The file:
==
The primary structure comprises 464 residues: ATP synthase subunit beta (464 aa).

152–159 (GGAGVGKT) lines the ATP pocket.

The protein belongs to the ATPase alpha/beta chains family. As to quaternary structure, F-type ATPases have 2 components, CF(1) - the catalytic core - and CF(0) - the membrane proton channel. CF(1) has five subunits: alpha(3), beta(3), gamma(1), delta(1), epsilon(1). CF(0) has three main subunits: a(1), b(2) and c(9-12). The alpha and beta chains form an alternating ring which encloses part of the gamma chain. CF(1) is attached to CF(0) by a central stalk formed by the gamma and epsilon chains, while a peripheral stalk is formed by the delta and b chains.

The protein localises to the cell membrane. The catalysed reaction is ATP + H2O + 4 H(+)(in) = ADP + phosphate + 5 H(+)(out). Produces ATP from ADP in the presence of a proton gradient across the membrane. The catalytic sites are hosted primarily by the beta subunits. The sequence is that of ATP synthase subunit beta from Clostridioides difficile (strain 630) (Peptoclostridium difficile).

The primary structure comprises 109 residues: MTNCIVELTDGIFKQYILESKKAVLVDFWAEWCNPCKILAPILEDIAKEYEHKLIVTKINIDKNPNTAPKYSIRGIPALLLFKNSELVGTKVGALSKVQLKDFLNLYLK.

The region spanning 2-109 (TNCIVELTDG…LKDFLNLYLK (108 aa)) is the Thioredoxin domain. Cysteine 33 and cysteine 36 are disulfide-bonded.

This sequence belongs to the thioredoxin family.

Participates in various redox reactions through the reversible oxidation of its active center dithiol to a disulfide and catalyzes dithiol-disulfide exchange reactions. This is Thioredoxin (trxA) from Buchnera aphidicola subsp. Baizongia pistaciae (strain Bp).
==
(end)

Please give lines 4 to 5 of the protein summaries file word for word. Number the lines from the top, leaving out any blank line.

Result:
The protein localises to the cell membrane. The catalysed reaction is ATP + H2O + 4 H(+)(in) = ADP + phosphate + 5 H(+)(out). Produces ATP from ADP in the presence of a proton gradient across the membrane. The catalytic sites are hosted primarily by the beta subunits. The sequence is that of ATP synthase subunit beta from Clostridioides difficile (strain 630) (Peptoclostridium difficile).

The primary structure comprises 109 residues: MTNCIVELTDGIFKQYILESKKAVLVDFWAEWCNPCKILAPILEDIAKEYEHKLIVTKINIDKNPNTAPKYSIRGIPALLLFKNSELVGTKVGALSKVQLKDFLNLYLK.